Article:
Video Games Are The Best Revenge
The old adage is, never pick a fight with someone who buys ink by the barrel. These days, Big Business also is learning not to antagonize video game designers. As Mitsubishi, McDonald's (MCD ), and FedEx (FDX ) Kinko's found out, they can get nasty and mock your product by making a game of it. Increasingly, the spoofs are popping up on the Web.
Software engineer Shawn McGough says he created Melting Mitsubishi after the paint on his new Mitsubishi Lancer wore away just months after purchase. Players must zap raindrops and spinning Mitsubishi logos away from a yellow Lancer before its paint melts off. In an anti-McDonald's game created by Molleindustria, an Italian company specializing in games for activists, players switch back and forth between a McDonald's farm, feedlot, restaurant, and headquarters. Players can boost their score by fattening cows with hormones and firing inefficient workers, hitting on themes familiar to critics of Big Food. If profits dip, an evil-looking Ronald McDonald admonishes: "Shame on you, you bankrupted the company!"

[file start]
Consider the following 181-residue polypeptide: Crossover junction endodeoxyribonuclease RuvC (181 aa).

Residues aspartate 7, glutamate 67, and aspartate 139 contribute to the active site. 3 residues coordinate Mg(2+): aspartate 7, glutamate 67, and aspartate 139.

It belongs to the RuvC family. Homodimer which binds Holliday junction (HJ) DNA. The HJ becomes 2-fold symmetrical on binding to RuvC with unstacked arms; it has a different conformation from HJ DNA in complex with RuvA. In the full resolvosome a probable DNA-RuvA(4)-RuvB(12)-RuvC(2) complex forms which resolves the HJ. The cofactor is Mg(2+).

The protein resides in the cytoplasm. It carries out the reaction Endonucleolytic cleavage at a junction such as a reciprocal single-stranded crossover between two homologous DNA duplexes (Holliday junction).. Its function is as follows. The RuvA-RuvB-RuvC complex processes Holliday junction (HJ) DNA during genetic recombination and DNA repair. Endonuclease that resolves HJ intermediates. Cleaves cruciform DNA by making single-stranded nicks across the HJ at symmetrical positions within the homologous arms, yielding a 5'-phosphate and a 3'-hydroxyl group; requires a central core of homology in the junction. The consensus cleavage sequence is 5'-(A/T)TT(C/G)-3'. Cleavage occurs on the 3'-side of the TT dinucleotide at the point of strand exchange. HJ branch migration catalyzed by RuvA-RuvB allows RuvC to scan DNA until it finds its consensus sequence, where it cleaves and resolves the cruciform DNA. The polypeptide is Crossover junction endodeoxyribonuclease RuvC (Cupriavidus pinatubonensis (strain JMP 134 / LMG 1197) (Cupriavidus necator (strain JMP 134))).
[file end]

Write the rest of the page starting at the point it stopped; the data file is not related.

In Disaffected! from Persuasive Games, players staff a Kinko's counter. Employees have one mode, indifferent, as they grunt, confuse orders, or refuse to work. The game ends when irate customers exit without paying. More than 50,000 people have downloaded Disaffected! since its debut in mid-January, says designer Ian Bogost. But it may have an unintended effect. "It made me appreciate what [Kinko's] employees must go through," noted one player on gaming blog Joystiq.com. Kinko's says it takes "strong exception" to the characterization. Mitsubishi declined to comment; McDonald's had no response.
By Elizabeth Woyke